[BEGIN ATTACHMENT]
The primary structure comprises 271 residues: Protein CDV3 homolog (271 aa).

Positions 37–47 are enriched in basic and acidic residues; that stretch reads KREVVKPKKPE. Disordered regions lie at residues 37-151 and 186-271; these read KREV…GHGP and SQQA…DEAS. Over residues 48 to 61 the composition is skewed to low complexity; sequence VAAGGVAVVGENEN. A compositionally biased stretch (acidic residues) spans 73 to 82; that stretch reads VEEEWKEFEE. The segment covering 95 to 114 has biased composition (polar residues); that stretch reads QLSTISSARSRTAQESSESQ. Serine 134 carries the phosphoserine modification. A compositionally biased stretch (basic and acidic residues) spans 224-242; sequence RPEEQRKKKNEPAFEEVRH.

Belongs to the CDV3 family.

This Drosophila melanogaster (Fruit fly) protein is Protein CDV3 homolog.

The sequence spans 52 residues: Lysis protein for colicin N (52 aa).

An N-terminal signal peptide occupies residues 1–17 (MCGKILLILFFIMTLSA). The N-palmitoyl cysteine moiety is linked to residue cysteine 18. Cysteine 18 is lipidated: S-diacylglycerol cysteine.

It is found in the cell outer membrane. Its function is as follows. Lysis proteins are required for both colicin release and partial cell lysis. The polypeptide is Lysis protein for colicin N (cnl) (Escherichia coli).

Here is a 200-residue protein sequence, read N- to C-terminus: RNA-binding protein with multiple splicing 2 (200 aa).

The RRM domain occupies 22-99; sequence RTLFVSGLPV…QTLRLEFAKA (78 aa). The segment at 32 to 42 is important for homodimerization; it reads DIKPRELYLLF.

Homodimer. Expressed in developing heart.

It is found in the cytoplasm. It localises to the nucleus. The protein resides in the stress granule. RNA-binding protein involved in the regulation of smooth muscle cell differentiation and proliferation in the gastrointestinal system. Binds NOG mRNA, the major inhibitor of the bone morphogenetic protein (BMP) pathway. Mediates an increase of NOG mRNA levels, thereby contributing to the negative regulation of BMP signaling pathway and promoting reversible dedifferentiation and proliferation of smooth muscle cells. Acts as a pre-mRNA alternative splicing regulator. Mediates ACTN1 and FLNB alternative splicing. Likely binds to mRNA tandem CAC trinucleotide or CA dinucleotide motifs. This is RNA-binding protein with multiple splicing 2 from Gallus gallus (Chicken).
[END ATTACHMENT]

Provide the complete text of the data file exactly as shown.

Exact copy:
The primary structure comprises 271 residues: Protein CDV3 homolog (271 aa).

Positions 37–47 are enriched in basic and acidic residues; that stretch reads KREVVKPKKPE. Disordered regions lie at residues 37-151 and 186-271; these read KREV…GHGP and SQQA…DEAS. Over residues 48 to 61 the composition is skewed to low complexity; sequence VAAGGVAVVGENEN. A compositionally biased stretch (acidic residues) spans 73 to 82; that stretch reads VEEEWKEFEE. The segment covering 95 to 114 has biased composition (polar residues); that stretch reads QLSTISSARSRTAQESSESQ. Serine 134 carries the phosphoserine modification. A compositionally biased stretch (basic and acidic residues) spans 224-242; sequence RPEEQRKKKNEPAFEEVRH.

Belongs to the CDV3 family.

This Drosophila melanogaster (Fruit fly) protein is Protein CDV3 homolog.

The sequence spans 52 residues: Lysis protein for colicin N (52 aa).

An N-terminal signal peptide occupies residues 1–17 (MCGKILLILFFIMTLSA). The N-palmitoyl cysteine moiety is linked to residue cysteine 18. Cysteine 18 is lipidated: S-diacylglycerol cysteine.

It is found in the cell outer membrane. Its function is as follows. Lysis proteins are required for both colicin release and partial cell lysis. The polypeptide is Lysis protein for colicin N (cnl) (Escherichia coli).

Here is a 200-residue protein sequence, read N- to C-terminus: RNA-binding protein with multiple splicing 2 (200 aa).

The RRM domain occupies 22-99; sequence RTLFVSGLPV…QTLRLEFAKA (78 aa). The segment at 32 to 42 is important for homodimerization; it reads DIKPRELYLLF.

Homodimer. Expressed in developing heart.

It is found in the cytoplasm. It localises to the nucleus. The protein resides in the stress granule. RNA-binding protein involved in the regulation of smooth muscle cell differentiation and proliferation in the gastrointestinal system. Binds NOG mRNA, the major inhibitor of the bone morphogenetic protein (BMP) pathway. Mediates an increase of NOG mRNA levels, thereby contributing to the negative regulation of BMP signaling pathway and promoting reversible dedifferentiation and proliferation of smooth muscle cells. Acts as a pre-mRNA alternative splicing regulator. Mediates ACTN1 and FLNB alternative splicing. Likely binds to mRNA tandem CAC trinucleotide or CA dinucleotide motifs. This is RNA-binding protein with multiple splicing 2 from Gallus gallus (Chicken).